GIVEN its law making and changing role, the legislature, one of the three main estates of state governance, others being the executive and the judiciary, is a sacred and noble institution.
It is a mass representation organ made up of elected, specially elected, nominated and, in some cases, ex-officio members. By its very nature, therefore, this august body is a serious institution whose members must be persons of proven integrity and sobriety.
They were elected or nominated to the legislative assembly on political merit and proven good performance track record. The ugly scenes in the National Assembly in its ongoing session in Dodoma on Monday when some MPs, in the hero-turns-villain manner, resorted to acts that would put even the most notorious street hooligans to shame. Differences or differing opinion during sessions in legislative assemblies are inevitable.
It is a healthy democratic and legislative practice that has become an acceptable norm all over the democratic world. As the Speaker, Ms Anne Makinda, told the House in Dodoma yesterday when emphasizing on the need for MPs to respect rules and regulations following the disorder, such sessions are being watched live on TV throughout the country! Parliamentary sessions are a costly exercise.
A lot of money, taxpayers' money, is being spent each day the House meets. Tanzanians, millions of whom spent hours in queues under the scorching sun or pouring rain on polling day, to vote their preferred candidates into the House, are not amused by what they are seeing.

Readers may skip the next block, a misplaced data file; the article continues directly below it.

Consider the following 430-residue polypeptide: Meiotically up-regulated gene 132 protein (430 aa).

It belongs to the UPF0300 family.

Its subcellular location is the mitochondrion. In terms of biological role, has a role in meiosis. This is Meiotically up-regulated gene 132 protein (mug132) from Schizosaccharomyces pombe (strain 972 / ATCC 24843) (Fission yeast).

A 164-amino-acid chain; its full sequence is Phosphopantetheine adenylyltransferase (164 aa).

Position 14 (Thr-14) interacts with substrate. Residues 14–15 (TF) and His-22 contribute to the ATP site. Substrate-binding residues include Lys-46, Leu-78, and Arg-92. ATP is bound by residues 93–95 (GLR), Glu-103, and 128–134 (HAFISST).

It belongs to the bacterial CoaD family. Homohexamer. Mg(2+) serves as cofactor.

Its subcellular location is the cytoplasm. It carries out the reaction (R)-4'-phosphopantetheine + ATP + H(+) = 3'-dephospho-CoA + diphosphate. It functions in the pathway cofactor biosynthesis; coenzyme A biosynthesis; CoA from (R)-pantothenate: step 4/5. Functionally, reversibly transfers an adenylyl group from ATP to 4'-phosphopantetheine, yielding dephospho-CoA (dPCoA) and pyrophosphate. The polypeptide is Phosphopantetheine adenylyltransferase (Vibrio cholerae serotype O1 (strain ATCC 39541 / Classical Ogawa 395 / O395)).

When the honourable ladies and gentlemen in the very body entrusted with the sacred duty of making or changing laws threaten to break the very laws they themselves have made, then there is something seriously amiss somewhere.
The parties with a representation in parliament have got their caucuses where any discontent should be channeled for discussion and setting of a special agenda for a proper and respectable presentation before the august House. It is high time MPs behaved respectably in the House.
Shouting others down or engaging in name calling and insults is not the proper way of venting anger or pushing an agenda. Our National Assembly is guided by a code of conduct that MPs should follow to the letter to avoid flouting of the rules. The MPs should be so guided.